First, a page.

The Western Australia government received a boost in its defence against Clive Palmer’s border challenge, winning factual findings the travel ban is effective at preventing the spread of Covid-19.
The federal court judgment on Tuesday, however, rejected the government’s bid for a fresh trial, paving the way for a high court hearing as early as October into the constitutional validity of the border restrictions.
Justice Darryl Rangiah concluded the restrictions were “effective to a substantial extent” at decreasing the coronavirus risk.
Palmer has challenged the WA border ban on the basis it infringes the constitutional guarantee that interstate trade and commerce “shall be absolutely free”.
The commonwealth assisted Palmer with expert evidence and proposed findings, but was forced out of the case after a vocal campaign by WA premier Mark McGowan.
Rangiah rejected Western Australia’s bid for a fresh trial, stating that prejudice to WA was caused not by the withdrawal but “by the commonwealth having intervened in support of the Palmer parties’ case in the first place”.
In a judgment summary read in court on Tuesday, the judge said Palmer could call the same witnesses and make the same submissions so there was “no point in having a new hearing”.
But despite the procedural setback, the judge made a series of factual findings that will boost WA’s defence in the high court, including that “a precautionary approach should be taken to decision-making about the measures required for the protection of the community”.
Rangiah said border restrictions had cut the number of people entering WA from 5,000 per day in 2019 to just 470 people per day currently.
Although the restrictions cannot “eliminate the potential for importation of Covid-19” they had “been effective to a very substantial extent to reduce the probability of Covid-19 being imported into Western Australia from interstate”, he said.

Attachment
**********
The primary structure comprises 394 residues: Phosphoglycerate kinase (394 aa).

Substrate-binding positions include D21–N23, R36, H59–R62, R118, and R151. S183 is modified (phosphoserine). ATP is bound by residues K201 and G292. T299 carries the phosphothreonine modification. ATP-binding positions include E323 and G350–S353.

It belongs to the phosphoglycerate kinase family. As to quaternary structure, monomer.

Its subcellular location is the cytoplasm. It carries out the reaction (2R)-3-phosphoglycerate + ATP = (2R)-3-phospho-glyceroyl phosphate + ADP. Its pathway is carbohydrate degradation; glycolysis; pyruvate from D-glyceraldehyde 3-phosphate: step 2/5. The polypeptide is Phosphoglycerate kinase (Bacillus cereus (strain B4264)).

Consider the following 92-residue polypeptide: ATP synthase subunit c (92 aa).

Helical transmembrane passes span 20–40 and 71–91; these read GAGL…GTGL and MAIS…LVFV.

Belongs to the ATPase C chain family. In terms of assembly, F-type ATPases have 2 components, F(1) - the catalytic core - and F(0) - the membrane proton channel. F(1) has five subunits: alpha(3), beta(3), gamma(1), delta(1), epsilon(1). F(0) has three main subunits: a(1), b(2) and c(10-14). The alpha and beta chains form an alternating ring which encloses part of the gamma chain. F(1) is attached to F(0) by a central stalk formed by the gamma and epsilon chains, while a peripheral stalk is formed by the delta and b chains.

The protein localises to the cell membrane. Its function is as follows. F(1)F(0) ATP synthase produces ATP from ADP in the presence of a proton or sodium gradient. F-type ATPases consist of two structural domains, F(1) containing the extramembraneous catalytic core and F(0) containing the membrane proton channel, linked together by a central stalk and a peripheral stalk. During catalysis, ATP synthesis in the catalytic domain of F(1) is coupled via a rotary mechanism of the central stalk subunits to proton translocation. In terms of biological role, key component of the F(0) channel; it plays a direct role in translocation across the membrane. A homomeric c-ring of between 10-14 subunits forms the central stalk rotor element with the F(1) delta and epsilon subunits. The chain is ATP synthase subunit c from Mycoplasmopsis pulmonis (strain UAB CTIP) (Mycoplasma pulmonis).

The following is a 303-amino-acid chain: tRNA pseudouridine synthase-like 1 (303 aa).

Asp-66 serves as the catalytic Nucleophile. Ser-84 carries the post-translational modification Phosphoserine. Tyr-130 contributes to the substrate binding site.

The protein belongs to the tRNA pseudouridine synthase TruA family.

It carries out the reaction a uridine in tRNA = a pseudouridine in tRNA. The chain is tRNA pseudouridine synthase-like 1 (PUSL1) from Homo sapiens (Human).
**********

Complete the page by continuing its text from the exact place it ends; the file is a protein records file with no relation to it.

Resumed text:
The judge warned the “hypothetical scenario” of removing border restrictions is difficult to assess due to “uncertainties” about the number of people infected in Victoria and New South Wales as well as traveller behaviour.
However, the judge said he assessed the risk as “high” from Australia as a whole and Victoria, “moderate” from NSW, “uncertain” from Queensland, “low” from South Australia, the Australian Capital Territory and the Northern Territory, and “very low” from Tasmania.
“If persons enter the Western Australian community while infectious, there would be a high probability that the virus would be transmitted into the … population; and at least a moderate probability that there would be uncontrolled outbreaks.
“If there were uncontrolled outbreaks … the consequences would include the risk of death and hospitalisation (particularly for vulnerable groups, such as elderly and Indigenous people).
“In the worst-case scenario, the health consequences could be catastrophic.”
Rangiah said if border restrictions were replaced by mandatory hotel quarantine, “Western Australia could not safely manage the number of people” in quarantine.
Measures including mandatory masks on planes and the first fortnight of arrival, coronavirus tests on the second and 12th day after arrival, and bans or quarantine on travel from hotspots would all be “less effective” than the border restrictions.
“I am satisfied that, because the extent of the risk cannot confidently be assessed and the consequences of an uncontrolled outbreak are potentially serious, from a public health perspective, the application of the precautionary principle is required.”
Rangiah ordered the commonwealth to pay costs for the 7 August hearing dealing with its late withdrawal, with costs for the rest of the case to be determined in the full high court hearing.
Earlier in August, high court chief justice Susan Kiefel indicated the court would reserve dates to hear the full case in October.
Source: The Guardian